To continue the car analogy, a Volkswagen with a great driver (a big star like Tom Cruise) might do better than without one, but it will still be a Volkswagen. Conversely, a Ferrari is always a Ferrari. No matter what actors star in a film like "Star Wars," "Home Alone," "Twister," or "Independence Day," the horsepower of script and special effects will still carry the day.
Lanier argues that unlike other systems, his works consistently because it removes subjectivity and taste from the mix of factors that producers and directors are trying to combine. Though each individual's taste is different, a population the size of the US and Canada (considered "domestic release" - about 300 million) is fairly predictable.
"If entertainment value were entirely subjective," he says, "then with a population of 300 million, everyone's subjective opinion would cancel out everyone else's and all films would make roughly the same amount of money. That does not happen. We know that. Something else is going on."
But Lanier's attempt to define that "something else" in numerical terms has its critics.
"If he could do what he says he can do, he could sit back and write his own price tag every weekend of the year," says John Krier, director of Exhibitor Relations, one of Hollywood's key box-office tracking firms. "Guys like this have popped up since the beginning of computers but always disappear. No one has been able to sustain any credibility over time."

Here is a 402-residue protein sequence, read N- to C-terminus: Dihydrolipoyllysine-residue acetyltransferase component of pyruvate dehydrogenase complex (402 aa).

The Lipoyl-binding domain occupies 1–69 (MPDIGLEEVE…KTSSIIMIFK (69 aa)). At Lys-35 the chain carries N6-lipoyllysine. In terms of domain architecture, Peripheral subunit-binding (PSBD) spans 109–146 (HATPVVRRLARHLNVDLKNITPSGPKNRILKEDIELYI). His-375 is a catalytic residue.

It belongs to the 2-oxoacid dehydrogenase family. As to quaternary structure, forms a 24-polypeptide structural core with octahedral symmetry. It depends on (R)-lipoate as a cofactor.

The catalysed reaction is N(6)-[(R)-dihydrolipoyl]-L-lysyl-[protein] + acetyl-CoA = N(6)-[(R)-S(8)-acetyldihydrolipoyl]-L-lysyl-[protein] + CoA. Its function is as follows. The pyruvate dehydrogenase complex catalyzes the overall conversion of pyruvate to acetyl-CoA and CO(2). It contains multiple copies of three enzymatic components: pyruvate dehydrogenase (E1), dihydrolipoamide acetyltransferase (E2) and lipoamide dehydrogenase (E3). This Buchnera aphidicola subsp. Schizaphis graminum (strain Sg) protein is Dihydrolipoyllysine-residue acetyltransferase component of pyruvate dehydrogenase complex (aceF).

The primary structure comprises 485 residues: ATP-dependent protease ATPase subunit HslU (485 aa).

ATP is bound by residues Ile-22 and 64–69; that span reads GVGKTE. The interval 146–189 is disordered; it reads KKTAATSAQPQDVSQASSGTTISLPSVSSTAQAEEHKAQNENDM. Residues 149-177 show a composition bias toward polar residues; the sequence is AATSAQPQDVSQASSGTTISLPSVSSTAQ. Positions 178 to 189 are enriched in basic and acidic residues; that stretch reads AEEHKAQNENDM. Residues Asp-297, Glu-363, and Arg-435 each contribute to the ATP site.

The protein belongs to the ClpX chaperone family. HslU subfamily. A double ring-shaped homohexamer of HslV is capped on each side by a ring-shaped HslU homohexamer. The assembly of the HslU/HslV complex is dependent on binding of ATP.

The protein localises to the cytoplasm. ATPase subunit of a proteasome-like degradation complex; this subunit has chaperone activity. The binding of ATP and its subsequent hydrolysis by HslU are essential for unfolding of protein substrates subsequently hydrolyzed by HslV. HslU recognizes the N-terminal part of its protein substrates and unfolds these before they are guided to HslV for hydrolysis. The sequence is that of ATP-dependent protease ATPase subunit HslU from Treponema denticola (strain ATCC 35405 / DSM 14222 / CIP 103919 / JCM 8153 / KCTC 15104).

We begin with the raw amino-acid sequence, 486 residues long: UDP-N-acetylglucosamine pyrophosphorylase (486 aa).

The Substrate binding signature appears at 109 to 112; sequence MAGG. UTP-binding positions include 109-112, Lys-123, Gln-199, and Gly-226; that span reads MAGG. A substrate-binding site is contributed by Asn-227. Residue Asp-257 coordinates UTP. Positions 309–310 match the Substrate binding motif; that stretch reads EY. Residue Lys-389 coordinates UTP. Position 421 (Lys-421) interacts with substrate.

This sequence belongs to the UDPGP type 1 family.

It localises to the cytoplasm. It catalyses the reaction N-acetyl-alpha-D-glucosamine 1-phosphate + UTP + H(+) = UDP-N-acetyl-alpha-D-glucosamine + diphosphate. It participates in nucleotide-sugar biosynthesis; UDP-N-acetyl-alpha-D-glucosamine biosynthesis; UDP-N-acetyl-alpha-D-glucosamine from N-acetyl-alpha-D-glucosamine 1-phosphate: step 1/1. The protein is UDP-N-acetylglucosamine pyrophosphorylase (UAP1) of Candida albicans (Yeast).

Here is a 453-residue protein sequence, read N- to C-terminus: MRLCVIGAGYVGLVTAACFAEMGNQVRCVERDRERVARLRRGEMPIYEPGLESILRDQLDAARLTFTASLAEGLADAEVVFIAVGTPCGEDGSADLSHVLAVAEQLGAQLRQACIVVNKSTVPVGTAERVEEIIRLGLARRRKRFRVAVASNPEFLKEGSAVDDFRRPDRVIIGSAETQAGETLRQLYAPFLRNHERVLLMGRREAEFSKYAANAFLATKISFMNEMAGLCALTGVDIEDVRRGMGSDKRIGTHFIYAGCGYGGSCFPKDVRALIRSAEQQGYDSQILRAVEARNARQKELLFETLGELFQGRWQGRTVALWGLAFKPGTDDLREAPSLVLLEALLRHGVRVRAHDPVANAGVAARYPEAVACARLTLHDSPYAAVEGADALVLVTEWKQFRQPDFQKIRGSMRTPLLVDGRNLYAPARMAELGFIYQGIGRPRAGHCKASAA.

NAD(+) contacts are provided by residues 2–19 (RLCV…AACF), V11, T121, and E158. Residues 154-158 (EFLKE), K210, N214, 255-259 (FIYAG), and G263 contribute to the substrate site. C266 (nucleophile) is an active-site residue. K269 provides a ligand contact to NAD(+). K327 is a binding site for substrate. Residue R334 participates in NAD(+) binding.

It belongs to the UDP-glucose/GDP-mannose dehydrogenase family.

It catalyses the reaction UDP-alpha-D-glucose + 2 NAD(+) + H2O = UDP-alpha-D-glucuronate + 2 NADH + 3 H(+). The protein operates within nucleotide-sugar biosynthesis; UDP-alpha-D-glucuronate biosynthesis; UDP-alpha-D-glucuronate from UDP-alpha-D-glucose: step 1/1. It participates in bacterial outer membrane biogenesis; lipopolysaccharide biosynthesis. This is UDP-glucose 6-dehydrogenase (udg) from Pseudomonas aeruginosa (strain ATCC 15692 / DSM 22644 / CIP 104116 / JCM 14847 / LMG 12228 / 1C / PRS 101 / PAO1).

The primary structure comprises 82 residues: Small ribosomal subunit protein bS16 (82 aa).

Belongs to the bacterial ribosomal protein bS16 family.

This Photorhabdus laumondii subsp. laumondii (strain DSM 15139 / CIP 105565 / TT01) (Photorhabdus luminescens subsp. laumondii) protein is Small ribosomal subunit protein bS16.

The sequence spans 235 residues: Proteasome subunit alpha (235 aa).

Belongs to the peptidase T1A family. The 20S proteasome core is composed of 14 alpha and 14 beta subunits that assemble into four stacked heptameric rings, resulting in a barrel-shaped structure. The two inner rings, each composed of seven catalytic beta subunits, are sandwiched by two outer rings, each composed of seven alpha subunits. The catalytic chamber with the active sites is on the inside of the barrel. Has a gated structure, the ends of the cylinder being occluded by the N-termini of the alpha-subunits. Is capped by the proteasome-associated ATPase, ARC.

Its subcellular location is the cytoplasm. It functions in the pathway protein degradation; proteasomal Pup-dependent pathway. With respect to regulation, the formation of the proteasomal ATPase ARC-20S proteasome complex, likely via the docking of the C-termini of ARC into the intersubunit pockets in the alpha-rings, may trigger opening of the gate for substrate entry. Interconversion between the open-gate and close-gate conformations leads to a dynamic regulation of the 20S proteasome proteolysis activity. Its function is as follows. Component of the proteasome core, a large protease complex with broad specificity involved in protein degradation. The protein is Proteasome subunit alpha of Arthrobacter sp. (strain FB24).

Douglas Gomery, a professor of the economics of cinema at University of Maryland, has examined Lanier's 1993 public demonstration results and says: "He does a nice job with the wrong question."
Lanier's accuracy in predictions, he says, is merely the result of sorting movies into broad categories.
"To tell me a film has a 74 percent chance of making over $20 million doesn't tell me much if I want to know if it's going to make $100 million," says Professor Gomery. "His method might be useful for a Wall Street analyst over the long term, but not for Hollywood in the short term."
Since the release of his public demonstration results, Lanier has taken his idea to several studios, where he has met with a resistance that ranges from mild wariness to rigid disbelief.
Of those contacted by the Monitor, three aren't commenting, and some admit his mathematical model is too confusing for them to feel comfortable investing money in it. Others in the production/distribution end of films are quick with an easy barb.
"Get me his name and telephone, and I will get him a job for $90 million a year," says Jerry Pursell, former distributor of motion pictures for Crest films.
The money pit
While many industry insiders dismiss Lanier's claim to pick the winners and losers, some say privately that his methodology is accurate in one respect. It reveals an increasing audience dissatisfaction with the quality of movies, even as the cost of those films has reached historic heights.
The number of wide-release films continues to rise, he says, up this year from 143 to 160, and the costs of producing and marketing them have risen 15 to 20 percent. But the quality of these films hasn't kept pace, Lanier says.
"We have seen a steady deterioration in the entertainment content of film over the past 50 years," Lanier says. "If nothing changes in the way studios make and market their films, we will shortly see many of them drowning in red ink."
Lanier says his method could at least help change that. "For years, Hollywood has had to operate on the premise that 'nobody knows anything' about what a movie will do. That is no longer true and simply not good enough anymore."